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    Replies
    1. The list gets better by the day. Thanks Richard. I was wondering about some other topics, both topics that are a bit more difficult to define and topics that reach beyond the features of the book.

      The first is erasure: here I am thinking of things like bearing type (and the subsequent unlinked impressions one sees left on paper only with a raking light). One might also think of wax tablets and table books, those devices that allow one to erase. The erased/deleted/hidden text is also very much a part of digital environments.

      Also, thinking a bit more about architecture, I wondered if reading devices (stands, weights, bookmarks---even bookwheels) might qualify for an entry. Understandably, our focus is often on the book itself, and less on where the book is read and/or used and how we read it?

      In regards to this final point, we mentioned inks, but what about writing instruments like quills, pens, pencils, highlighters. Is this another cluster?

      Do these suggestions go too far beyond ArchBook's trajectory?

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    2. I think these are great suggestions, Scott. I've added them to the website list.

      Erasure seems like an essential topic, though I wouldn't include bearing type and other ghost impressions under that heading. Oddly enough, it seems to fit more with waste paper when you think about its digital potential. Recently I found an unused paragraph mark image file buried in the guts of an EPUB e-book, which reminded me both of uninked type and waste paper. However, I wouldn't compare that e-book example to bearing type because the unused image file wasn't serving some other structural function, as bearing type does.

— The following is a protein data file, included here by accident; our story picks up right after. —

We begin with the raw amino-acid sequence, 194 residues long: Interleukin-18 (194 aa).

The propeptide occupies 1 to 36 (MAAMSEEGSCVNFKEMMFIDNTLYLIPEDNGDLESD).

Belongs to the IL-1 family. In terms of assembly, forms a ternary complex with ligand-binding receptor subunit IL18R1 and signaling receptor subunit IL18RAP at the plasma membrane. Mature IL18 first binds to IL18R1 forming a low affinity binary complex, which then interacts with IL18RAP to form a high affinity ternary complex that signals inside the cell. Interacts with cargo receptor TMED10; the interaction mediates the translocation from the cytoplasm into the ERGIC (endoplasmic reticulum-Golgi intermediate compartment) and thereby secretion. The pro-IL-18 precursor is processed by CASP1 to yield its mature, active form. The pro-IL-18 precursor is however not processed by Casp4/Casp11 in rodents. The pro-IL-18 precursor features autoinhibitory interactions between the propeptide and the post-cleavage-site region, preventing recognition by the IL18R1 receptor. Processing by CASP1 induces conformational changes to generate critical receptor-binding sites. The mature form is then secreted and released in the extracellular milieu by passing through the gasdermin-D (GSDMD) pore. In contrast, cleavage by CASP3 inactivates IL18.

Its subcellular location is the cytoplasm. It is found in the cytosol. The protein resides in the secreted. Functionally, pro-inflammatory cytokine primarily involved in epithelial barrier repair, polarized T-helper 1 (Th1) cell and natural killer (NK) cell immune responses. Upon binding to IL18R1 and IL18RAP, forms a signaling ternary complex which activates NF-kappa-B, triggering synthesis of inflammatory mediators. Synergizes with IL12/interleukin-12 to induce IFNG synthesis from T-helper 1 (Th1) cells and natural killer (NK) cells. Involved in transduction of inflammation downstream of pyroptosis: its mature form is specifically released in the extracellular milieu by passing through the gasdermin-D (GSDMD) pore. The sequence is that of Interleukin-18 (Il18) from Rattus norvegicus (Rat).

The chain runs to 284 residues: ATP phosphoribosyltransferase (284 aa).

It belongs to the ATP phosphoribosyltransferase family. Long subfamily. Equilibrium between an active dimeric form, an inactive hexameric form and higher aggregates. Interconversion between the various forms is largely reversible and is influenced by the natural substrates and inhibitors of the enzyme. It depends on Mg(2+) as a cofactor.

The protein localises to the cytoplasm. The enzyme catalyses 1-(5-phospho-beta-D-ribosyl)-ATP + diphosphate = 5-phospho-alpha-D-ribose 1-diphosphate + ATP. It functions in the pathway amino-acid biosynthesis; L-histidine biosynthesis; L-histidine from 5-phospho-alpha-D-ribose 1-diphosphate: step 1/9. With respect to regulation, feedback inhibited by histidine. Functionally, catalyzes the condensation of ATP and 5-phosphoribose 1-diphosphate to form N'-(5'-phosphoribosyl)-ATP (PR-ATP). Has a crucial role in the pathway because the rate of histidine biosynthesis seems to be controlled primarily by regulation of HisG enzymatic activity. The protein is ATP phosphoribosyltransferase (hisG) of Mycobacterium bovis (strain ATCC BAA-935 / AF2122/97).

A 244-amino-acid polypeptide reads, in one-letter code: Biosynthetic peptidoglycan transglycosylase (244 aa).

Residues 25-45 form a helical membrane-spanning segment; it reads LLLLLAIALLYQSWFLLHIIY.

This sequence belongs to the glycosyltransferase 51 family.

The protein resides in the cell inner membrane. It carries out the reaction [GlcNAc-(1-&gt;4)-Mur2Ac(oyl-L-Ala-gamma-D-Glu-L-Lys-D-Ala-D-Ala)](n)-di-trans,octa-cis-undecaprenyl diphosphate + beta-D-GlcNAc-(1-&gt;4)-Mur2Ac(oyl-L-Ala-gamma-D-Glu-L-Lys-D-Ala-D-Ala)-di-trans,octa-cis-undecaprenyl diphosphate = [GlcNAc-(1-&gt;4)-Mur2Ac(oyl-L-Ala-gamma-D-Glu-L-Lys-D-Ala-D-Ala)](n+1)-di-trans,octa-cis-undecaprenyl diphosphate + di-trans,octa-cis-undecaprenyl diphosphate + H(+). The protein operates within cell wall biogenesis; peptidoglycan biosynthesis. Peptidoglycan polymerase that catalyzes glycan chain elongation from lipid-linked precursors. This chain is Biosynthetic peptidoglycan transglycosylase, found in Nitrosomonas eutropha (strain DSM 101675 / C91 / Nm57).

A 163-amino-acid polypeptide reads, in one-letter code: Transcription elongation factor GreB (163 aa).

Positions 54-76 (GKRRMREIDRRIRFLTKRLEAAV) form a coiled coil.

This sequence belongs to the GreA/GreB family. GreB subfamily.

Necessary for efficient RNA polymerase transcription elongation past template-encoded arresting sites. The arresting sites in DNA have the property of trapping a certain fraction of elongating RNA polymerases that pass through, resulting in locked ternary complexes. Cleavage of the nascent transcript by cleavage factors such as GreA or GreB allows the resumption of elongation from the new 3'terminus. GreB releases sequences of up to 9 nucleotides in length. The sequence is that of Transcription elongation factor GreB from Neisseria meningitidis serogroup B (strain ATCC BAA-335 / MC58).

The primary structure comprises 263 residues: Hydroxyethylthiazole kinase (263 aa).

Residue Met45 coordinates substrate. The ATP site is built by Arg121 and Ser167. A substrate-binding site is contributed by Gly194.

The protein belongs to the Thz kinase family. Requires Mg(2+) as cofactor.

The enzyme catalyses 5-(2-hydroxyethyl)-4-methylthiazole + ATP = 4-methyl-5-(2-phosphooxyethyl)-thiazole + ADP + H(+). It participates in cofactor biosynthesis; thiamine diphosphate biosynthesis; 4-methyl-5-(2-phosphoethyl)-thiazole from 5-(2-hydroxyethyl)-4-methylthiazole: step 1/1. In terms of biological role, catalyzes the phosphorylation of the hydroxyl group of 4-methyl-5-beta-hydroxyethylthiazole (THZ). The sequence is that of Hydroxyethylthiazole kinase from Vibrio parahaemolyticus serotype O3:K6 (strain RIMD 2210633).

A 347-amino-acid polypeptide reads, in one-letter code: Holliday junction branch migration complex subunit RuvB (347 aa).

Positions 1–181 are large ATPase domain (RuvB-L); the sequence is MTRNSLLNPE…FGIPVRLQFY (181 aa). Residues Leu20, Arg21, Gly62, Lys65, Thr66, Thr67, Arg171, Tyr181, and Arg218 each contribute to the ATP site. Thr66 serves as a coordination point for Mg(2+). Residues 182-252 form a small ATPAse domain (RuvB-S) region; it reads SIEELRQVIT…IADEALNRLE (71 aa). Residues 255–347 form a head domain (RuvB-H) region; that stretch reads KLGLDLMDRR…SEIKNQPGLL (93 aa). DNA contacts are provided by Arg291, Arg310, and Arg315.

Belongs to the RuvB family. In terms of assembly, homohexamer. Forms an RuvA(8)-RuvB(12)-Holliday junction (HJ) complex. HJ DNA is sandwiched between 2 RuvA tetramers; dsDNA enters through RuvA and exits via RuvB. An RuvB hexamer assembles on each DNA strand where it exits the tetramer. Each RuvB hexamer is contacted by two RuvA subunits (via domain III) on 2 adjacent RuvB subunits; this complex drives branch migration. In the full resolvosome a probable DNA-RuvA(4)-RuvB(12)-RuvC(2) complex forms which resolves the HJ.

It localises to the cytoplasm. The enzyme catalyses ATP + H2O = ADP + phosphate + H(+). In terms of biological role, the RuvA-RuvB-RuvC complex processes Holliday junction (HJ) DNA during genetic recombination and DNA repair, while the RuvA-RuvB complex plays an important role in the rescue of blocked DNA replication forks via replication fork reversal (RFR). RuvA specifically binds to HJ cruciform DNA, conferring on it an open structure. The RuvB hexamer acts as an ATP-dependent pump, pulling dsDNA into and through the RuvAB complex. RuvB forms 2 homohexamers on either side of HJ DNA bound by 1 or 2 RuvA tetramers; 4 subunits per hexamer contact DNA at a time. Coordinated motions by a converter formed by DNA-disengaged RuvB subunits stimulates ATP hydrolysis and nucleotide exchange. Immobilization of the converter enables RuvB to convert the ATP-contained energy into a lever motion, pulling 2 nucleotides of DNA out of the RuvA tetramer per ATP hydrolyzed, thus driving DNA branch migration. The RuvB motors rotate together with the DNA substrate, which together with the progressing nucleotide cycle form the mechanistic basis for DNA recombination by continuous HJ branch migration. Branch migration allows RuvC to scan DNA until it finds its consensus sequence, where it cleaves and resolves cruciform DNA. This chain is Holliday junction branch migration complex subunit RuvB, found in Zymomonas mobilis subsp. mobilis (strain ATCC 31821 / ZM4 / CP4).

As for writing instruments, that might work best as a single entry. There's a clear link to the use (and non-use) of the stylus with tablet computers.

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  5. Agreed about principles of division deserving a topic, or several. Parkes's touchstone article about compilatio and ordinatio would be helpful here, as would Ann Blair's latest book. I can see clear lines of continuity to digital texts there.

    About paper, I fear that many highly specific entries on that topic would lose the forest through the trees. For example, are chain and wire lines really textual features according to the criteria above? Oddly enough, I've started to notice pseudo-chain and wire lines showing up as PowerPoint slide backgrounds. But is that anything more than a literalized metaphor (thinking of the Drucker I mentioned above)? Can we relate chain/wire lines to functionality and affordances, the way we can with section divisions and ordinatio?

    Maybe the solution is to take one step back in terms of abstraction, and define the feature as "substrates," which would expand to include wax tablets, papyrus, and light-emitting versus light-reflecting tablet screens. I could imagine Christian writing a good entry along those lines.